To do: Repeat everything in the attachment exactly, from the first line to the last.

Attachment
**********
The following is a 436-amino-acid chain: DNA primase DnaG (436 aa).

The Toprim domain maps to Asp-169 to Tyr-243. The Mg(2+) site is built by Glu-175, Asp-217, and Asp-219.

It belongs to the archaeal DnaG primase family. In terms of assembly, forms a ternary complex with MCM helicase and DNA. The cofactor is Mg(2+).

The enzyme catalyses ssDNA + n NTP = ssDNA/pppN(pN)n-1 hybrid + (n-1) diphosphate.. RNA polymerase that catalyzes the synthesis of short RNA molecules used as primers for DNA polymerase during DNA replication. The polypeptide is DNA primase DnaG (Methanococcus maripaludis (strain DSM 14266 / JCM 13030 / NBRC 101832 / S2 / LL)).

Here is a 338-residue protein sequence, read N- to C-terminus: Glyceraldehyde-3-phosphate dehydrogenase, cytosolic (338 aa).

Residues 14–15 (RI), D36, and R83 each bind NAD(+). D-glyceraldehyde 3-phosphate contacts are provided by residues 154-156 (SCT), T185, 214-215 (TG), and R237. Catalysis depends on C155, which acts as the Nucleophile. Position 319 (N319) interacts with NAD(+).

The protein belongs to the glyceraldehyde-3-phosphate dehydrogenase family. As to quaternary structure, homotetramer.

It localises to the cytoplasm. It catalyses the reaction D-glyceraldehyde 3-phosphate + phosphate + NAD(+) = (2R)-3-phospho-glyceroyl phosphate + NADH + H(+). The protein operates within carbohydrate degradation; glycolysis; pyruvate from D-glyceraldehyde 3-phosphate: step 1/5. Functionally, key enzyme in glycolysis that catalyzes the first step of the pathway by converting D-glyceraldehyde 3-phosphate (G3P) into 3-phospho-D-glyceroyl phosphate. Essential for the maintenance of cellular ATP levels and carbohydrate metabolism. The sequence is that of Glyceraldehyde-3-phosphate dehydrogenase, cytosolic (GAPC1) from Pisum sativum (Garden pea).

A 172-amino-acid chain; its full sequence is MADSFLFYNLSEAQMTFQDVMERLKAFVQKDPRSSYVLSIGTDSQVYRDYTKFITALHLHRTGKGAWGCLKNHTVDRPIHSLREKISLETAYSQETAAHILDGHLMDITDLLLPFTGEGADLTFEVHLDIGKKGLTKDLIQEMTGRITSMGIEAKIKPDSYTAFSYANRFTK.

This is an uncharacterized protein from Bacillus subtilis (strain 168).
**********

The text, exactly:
The following is a 436-amino-acid chain: DNA primase DnaG (436 aa).

The Toprim domain maps to Asp-169 to Tyr-243. The Mg(2+) site is built by Glu-175, Asp-217, and Asp-219.

It belongs to the archaeal DnaG primase family. In terms of assembly, forms a ternary complex with MCM helicase and DNA. The cofactor is Mg(2+).

The enzyme catalyses ssDNA + n NTP = ssDNA/pppN(pN)n-1 hybrid + (n-1) diphosphate.. RNA polymerase that catalyzes the synthesis of short RNA molecules used as primers for DNA polymerase during DNA replication. The polypeptide is DNA primase DnaG (Methanococcus maripaludis (strain DSM 14266 / JCM 13030 / NBRC 101832 / S2 / LL)).

Here is a 338-residue protein sequence, read N- to C-terminus: Glyceraldehyde-3-phosphate dehydrogenase, cytosolic (338 aa).

Residues 14–15 (RI), D36, and R83 each bind NAD(+). D-glyceraldehyde 3-phosphate contacts are provided by residues 154-156 (SCT), T185, 214-215 (TG), and R237. Catalysis depends on C155, which acts as the Nucleophile. Position 319 (N319) interacts with NAD(+).

The protein belongs to the glyceraldehyde-3-phosphate dehydrogenase family. As to quaternary structure, homotetramer.

It localises to the cytoplasm. It catalyses the reaction D-glyceraldehyde 3-phosphate + phosphate + NAD(+) = (2R)-3-phospho-glyceroyl phosphate + NADH + H(+). The protein operates within carbohydrate degradation; glycolysis; pyruvate from D-glyceraldehyde 3-phosphate: step 1/5. Functionally, key enzyme in glycolysis that catalyzes the first step of the pathway by converting D-glyceraldehyde 3-phosphate (G3P) into 3-phospho-D-glyceroyl phosphate. Essential for the maintenance of cellular ATP levels and carbohydrate metabolism. The sequence is that of Glyceraldehyde-3-phosphate dehydrogenase, cytosolic (GAPC1) from Pisum sativum (Garden pea).

A 172-amino-acid chain; its full sequence is MADSFLFYNLSEAQMTFQDVMERLKAFVQKDPRSSYVLSIGTDSQVYRDYTKFITALHLHRTGKGAWGCLKNHTVDRPIHSLREKISLETAYSQETAAHILDGHLMDITDLLLPFTGEGADLTFEVHLDIGKKGLTKDLIQEMTGRITSMGIEAKIKPDSYTAFSYANRFTK.

This is an uncharacterized protein from Bacillus subtilis (strain 168).